How to Use Arrogance to Your Advantage
Arrogance Protected Me — and Cut Me Off from Others
Sometimes it starts with an eye roll.
“How could they be so stupid?” I use that one a lot. It’s a personal favorite.
Or how about, “Will I have to dumb down my work to win this business?”
In this time of change and deepening divides, understanding and accepting others as they are is vital to our success.
Arrogance is used to cover the fear that we’re not really worthy. That we don’t measure up. Arrogance is fear turned upside down. Fear masquerading as superiority.
Arrogance is a self-protective state that blocks our ability to understand and help others. Internally recognizing the rise of arrogance as a “note to self” that you are actually fearful gives you the opportunity to become more perceptive of yourself and others.
In this time of change and deepening divides, understanding and accepting others as they are is vital to our success, individually and as a culture. Lack of awareness about how easily we slip into the belief that we’re superior blocks us from opportunities for personal advancement or just plain connection with others.
I attempt to resist this dangerous, relationship-destroying behavior by:
- Catching myself in the act;
- Identifying what triggered my reaction; and,
- Searching for my underlying vulnerability.
In effect, I’m trying to reverse roles with the object of my arrogance and learn something important about myself.
My tendency to fall into a judgmental state of superiority started early in my life as a way to protect myself from the fear of being an outsider.
I was fostered at birth, adopted, then fostered again. I’ve been rejected, arrested, and spent my life yearning to be part of the group, fearing that I don’t measure up. I’ve used arrogance to shield myself from my fear of rejection. Only slowly have I learned to use this tendency to understand what I fear and why. After a long career as a creative professional, now working as a business coach to creatives, I see myself and my clients alternately falling into and out of arrogance as we deal with difficult interpersonal situations.
Catch Yourself in the Act
I’m sitting across the table from a guy with a PhD and it just became clear I know some obscure fact that he does not know. “I can’t believe how stupid he is!” I exult to myself, and a great feeling of relief comes over me.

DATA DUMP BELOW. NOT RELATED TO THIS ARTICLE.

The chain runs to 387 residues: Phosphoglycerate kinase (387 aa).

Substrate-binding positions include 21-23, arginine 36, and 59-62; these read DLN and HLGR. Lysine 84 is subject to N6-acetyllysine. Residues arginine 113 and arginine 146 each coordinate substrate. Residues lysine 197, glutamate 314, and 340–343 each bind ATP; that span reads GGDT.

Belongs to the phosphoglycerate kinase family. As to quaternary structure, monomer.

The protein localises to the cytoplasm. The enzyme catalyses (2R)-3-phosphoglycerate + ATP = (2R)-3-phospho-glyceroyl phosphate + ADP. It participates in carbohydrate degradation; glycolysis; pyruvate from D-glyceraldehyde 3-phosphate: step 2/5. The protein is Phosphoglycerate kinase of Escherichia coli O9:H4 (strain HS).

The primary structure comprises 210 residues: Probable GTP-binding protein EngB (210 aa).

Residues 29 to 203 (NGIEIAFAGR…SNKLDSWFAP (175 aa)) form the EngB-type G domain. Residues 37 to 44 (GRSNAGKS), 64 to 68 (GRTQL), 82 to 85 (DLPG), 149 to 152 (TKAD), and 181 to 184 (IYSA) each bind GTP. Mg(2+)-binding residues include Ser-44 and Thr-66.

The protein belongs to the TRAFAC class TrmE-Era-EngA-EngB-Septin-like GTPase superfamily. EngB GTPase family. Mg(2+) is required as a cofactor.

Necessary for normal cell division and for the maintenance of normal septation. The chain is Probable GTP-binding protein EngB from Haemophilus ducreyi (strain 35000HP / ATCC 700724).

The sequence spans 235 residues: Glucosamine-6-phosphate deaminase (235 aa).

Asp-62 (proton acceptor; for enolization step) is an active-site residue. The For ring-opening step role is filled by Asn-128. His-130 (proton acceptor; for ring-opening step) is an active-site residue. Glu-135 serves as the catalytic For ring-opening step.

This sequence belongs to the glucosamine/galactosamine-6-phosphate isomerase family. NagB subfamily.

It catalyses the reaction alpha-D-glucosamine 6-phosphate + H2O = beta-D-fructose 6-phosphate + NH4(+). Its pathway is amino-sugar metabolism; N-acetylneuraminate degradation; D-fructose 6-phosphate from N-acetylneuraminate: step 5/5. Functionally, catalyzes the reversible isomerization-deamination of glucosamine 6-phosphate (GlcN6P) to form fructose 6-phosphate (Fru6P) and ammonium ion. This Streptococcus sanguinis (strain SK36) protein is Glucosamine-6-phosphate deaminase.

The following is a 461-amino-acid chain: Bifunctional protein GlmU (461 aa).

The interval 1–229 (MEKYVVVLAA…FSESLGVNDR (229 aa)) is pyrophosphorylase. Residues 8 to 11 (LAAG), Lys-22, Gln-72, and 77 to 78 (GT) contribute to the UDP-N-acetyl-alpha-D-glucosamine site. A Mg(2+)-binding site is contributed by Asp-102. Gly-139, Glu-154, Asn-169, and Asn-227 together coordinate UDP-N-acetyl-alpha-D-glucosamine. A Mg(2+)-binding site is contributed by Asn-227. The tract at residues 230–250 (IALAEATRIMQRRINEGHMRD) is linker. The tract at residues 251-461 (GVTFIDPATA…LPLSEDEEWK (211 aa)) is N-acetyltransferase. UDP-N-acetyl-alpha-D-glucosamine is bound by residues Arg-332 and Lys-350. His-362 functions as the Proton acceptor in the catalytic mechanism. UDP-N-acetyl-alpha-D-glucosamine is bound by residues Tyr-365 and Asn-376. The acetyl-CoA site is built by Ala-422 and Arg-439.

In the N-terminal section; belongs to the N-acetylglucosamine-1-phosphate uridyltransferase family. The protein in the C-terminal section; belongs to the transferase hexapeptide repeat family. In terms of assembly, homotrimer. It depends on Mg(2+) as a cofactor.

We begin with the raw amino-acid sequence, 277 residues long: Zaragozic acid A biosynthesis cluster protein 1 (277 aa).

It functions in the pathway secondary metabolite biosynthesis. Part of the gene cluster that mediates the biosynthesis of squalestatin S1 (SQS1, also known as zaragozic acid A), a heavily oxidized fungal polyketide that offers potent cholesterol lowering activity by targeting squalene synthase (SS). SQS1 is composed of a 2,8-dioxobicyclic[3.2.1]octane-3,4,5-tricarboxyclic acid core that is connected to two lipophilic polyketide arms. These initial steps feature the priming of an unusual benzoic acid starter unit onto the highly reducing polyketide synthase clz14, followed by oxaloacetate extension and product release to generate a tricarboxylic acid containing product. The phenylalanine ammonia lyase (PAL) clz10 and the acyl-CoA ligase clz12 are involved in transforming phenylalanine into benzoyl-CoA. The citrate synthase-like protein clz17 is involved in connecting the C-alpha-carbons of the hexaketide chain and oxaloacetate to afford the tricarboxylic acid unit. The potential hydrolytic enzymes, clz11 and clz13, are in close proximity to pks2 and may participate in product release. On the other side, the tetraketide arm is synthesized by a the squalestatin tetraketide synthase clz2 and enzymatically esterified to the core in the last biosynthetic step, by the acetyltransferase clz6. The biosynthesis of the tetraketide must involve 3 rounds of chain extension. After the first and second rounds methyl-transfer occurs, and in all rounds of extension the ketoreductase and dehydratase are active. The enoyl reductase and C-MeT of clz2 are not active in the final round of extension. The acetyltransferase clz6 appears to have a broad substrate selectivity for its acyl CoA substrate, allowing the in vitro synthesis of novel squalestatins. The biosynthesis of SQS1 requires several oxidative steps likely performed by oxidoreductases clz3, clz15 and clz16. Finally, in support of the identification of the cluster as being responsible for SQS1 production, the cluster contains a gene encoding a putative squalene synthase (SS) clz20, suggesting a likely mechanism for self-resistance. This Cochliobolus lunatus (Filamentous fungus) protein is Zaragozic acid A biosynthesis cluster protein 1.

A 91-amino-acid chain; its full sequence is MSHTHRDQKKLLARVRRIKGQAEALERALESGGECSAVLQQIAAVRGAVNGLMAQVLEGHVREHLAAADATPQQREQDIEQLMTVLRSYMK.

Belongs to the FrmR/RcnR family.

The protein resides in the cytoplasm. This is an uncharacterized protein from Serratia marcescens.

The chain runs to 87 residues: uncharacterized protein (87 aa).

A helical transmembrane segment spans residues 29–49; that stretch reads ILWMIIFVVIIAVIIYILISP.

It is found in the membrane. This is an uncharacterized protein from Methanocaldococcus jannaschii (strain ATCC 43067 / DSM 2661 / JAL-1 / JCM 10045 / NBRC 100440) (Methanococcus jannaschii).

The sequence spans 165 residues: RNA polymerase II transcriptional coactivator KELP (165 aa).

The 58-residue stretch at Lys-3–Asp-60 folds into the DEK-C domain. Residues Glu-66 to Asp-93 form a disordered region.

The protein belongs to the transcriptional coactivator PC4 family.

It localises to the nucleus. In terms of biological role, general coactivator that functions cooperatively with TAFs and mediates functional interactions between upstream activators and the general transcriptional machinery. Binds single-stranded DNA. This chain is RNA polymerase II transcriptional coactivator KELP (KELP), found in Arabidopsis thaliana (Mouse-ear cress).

Identify the Old Fear
But along with that relief comes the realization that I’ve stumbled upon a fundamental truth about myself. I just switched from feeling inferior to superior. It’s my old lack of education surfacing. That old feeling of not fitting in, not measuring up.
What Lies Beneath
Now that I’ve cognitively captured my emotional reality, I can turn it over, examine it, think about what it means. I know that this is a repeating behavior of mine. It’s not rational. It’s automatic, instantaneous, and emotional.
I’ve used arrogance to shield myself from my fear of rejection.
Note to self: “I’m neither inferior nor superior to him; I’m a person with my own strengths and weaknesses. So is he. His accomplishments are balanced by his fundamental humanity. Do I really want or need a PhD? No. Can I help him? Can he help me? Maybe.”
I know that this automatic reaction will not go away with one just one self-correction. In fact, I’ve had the how-could-he-be-so stupid/lack-of-education arrogant reaction many times. And I’ve probably only pulled myself up short a few of those times. But at least those times I’ve managed to save myself the wave of shame that comes when others catch me in the act.
That little self-exercise, which plays out in nanoseconds, reduces my anxiety. It also gives me a chance to learn about myself and the other person in a way that offers the possibility of a future relationship that’s not weighed down by my old fears.
To the Point
A short list of people who are nailing it right now.
Studio Output – creatives behind Rize Up, a UK voter registration campaign.
Jenara Nerenberg – Neurodivergent writer and activist breaks down how and why companies should embrace workers with ADHD, dyslexia, autism, and other traits.
This list from Book Riot – “Books to Read about Women and Work When Your Father Isn’t a Billionaire.”
What’s Your Story?
As always, I look forward to your comments and questions. Feel free to comment below or email me directly. And if you have a story to share about how you nailed it, please send it my way — if we use it in the weekly mail, you’ll receive a free one-hour coaching session with me.